Tuesday, August 31, 2010

D&D Red Box, I have it and Post 300

So something special today for Post 300.  I picked up the new D&D4 "Red Box" starter rules and I like it.

As you can see it fits in nice with the other boxed sets I have picked up over the years.  But how does it stack up to these worthy predecessors?  After all that "magenta" Basic Box with the Erol Otus cover is the box that got everything going for most people my age (not so much the "other" Red Box, which I don't own).  I suppose I had better make some distinctions so we are all talking about the same things.
There are a lot of games called "Basic D&D" and a few of those are even red in color.  Here is how The Acaeum breaks it down.

D&D Basic Set (blue box) edited by J. Eric Holmes and cover art by David Sutherland, 1977-1979, also called "Holmes Basic" or sometimes "Blue Box Basic". That is edition on the far left of the screen. Packaged with module B1 and dice.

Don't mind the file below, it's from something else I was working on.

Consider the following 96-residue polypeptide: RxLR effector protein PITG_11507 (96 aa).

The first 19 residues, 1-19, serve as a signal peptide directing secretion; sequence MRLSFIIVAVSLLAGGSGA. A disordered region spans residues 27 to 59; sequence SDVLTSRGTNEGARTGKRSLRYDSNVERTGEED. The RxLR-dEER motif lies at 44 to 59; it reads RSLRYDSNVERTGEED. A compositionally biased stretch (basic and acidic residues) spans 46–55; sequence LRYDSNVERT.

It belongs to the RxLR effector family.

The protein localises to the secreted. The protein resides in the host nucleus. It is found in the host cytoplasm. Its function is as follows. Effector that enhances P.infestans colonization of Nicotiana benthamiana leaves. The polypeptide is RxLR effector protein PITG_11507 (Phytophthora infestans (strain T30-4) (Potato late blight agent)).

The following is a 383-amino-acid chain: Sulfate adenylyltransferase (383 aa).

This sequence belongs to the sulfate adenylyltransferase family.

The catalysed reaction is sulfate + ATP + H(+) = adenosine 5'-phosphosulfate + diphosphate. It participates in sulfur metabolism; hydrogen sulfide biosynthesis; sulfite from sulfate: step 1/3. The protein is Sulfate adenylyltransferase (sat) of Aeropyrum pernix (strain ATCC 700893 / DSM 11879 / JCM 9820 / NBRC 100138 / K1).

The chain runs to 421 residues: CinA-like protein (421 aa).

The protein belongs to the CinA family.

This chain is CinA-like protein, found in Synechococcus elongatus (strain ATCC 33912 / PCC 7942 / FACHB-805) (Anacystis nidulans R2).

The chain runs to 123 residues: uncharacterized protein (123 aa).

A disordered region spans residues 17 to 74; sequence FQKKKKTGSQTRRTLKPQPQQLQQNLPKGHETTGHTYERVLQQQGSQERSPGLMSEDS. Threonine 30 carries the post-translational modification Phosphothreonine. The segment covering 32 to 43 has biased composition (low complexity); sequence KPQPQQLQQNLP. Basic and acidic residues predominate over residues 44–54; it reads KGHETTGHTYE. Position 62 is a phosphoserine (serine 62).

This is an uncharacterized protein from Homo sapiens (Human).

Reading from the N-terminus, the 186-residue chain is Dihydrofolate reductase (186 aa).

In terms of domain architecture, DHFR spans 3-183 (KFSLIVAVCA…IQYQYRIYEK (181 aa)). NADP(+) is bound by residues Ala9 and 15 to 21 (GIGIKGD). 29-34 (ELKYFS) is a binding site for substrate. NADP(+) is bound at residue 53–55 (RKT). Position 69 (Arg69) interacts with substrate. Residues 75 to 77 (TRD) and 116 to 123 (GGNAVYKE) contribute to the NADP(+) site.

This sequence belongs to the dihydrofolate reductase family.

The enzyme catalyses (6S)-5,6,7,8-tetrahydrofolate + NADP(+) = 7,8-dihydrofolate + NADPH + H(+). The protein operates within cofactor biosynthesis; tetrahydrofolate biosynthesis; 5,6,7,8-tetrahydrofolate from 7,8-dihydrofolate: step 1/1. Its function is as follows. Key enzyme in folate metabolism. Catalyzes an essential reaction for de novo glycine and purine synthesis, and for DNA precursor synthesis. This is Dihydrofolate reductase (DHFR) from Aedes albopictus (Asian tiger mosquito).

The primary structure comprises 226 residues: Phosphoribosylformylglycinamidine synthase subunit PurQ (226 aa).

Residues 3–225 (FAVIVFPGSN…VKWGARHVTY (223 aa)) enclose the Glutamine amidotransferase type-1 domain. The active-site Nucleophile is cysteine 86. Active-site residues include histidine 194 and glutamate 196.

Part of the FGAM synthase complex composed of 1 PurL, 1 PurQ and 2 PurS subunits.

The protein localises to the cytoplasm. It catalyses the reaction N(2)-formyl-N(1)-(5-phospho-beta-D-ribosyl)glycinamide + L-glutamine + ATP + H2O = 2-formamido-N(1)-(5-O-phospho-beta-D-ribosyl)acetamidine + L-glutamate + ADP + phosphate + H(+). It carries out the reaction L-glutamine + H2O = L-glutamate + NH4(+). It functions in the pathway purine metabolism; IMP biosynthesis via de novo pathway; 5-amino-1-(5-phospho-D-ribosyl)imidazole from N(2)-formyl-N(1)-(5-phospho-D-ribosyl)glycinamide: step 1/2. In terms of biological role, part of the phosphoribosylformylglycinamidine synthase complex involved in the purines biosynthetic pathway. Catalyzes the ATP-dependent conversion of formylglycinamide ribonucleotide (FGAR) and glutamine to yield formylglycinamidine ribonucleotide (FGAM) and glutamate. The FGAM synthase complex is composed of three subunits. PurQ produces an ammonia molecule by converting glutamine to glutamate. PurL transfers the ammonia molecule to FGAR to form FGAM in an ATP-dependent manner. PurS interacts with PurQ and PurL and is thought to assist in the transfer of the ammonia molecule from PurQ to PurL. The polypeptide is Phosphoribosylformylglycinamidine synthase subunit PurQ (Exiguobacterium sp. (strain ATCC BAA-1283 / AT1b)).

D&D Basic Set (magenta box) edited by Tom Moldvay and cover art by Erol Otus, 1981-1983, also called "Moldvay Basic" or "B/X". The book inside is red. Package with Module B2 and dice. In the center of the picture.

D&D Basic Rules Set 1 (red box) edited by Frank Mentzer and cover art by Larry Elmore, 1983-1989, also called "Mentzer Basic" or "BECMI". Comes with Player's and and DM's books, dice and no separate adventure. (not pictured above).

There were more, like the D&D 3.0 one up there and one for D&D 3.5 that came with a softcover of the PHB.

Now we have this one for D&D 4.

Unpacking the box is like that of unpacking the old Mentzer Basic, which this one owes a lot of homage too.

Inside there is a Player's book (32 pages), a DM's book (64 pages), 4 color character sheets on heavier paper, 6 dice (d4, d6, d8, d10, d12 and d20), a poster map, power cards (lots) and tokens (repalce minis).

A few things are obvious from the start here.
1. This game assumes you have never played D&D in your life. This is a starter set.
2. The game is still D&D 4.  The wailing and gnashing of teeth can stop now.  This is not 4.5, 4.1 or even 4.0.1, it is still the same game from 2 years ago.  Things have been simplified to make learning and getting right into playing faster.
3. Wizard's knows the Grognards are out there.  This game might not appeal to them, but it might to their kids.

Ok what is actually here?  Well let's start with the Player's guide since it has a big "Read Me First" label on it.